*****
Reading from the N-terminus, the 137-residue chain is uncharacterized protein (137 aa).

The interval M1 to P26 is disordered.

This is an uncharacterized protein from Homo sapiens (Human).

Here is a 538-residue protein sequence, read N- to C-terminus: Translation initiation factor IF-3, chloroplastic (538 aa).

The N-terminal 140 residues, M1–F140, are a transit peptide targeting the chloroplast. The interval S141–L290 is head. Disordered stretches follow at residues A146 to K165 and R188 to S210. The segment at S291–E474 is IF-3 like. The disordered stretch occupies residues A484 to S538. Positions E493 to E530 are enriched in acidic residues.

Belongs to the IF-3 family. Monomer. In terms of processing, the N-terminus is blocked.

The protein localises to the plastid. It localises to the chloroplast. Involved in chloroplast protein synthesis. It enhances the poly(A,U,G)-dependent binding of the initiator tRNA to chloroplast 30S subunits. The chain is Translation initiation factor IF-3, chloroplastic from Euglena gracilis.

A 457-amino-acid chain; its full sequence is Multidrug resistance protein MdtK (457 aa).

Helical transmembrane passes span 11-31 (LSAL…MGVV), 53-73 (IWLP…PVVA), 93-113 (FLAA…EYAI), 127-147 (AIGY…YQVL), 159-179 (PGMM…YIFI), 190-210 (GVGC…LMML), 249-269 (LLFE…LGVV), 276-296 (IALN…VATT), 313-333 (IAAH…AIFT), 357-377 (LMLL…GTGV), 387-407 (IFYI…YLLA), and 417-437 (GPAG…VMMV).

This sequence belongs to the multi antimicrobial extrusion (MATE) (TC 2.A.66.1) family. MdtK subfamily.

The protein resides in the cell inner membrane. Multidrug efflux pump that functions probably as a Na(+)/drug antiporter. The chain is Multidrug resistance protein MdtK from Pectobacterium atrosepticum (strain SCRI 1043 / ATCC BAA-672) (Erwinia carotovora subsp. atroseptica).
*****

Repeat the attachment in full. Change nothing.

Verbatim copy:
Reading from the N-terminus, the 137-residue chain is uncharacterized protein (137 aa).

The interval M1 to P26 is disordered.

This is an uncharacterized protein from Homo sapiens (Human).

Here is a 538-residue protein sequence, read N- to C-terminus: Translation initiation factor IF-3, chloroplastic (538 aa).

The N-terminal 140 residues, M1–F140, are a transit peptide targeting the chloroplast. The interval S141–L290 is head. Disordered stretches follow at residues A146 to K165 and R188 to S210. The segment at S291–E474 is IF-3 like. The disordered stretch occupies residues A484 to S538. Positions E493 to E530 are enriched in acidic residues.

Belongs to the IF-3 family. Monomer. In terms of processing, the N-terminus is blocked.

The protein localises to the plastid. It localises to the chloroplast. Involved in chloroplast protein synthesis. It enhances the poly(A,U,G)-dependent binding of the initiator tRNA to chloroplast 30S subunits. The chain is Translation initiation factor IF-3, chloroplastic from Euglena gracilis.

A 457-amino-acid chain; its full sequence is Multidrug resistance protein MdtK (457 aa).

Helical transmembrane passes span 11-31 (LSAL…MGVV), 53-73 (IWLP…PVVA), 93-113 (FLAA…EYAI), 127-147 (AIGY…YQVL), 159-179 (PGMM…YIFI), 190-210 (GVGC…LMML), 249-269 (LLFE…LGVV), 276-296 (IALN…VATT), 313-333 (IAAH…AIFT), 357-377 (LMLL…GTGV), 387-407 (IFYI…YLLA), and 417-437 (GPAG…VMMV).

This sequence belongs to the multi antimicrobial extrusion (MATE) (TC 2.A.66.1) family. MdtK subfamily.

The protein resides in the cell inner membrane. Multidrug efflux pump that functions probably as a Na(+)/drug antiporter. The chain is Multidrug resistance protein MdtK from Pectobacterium atrosepticum (strain SCRI 1043 / ATCC BAA-672) (Erwinia carotovora subsp. atroseptica).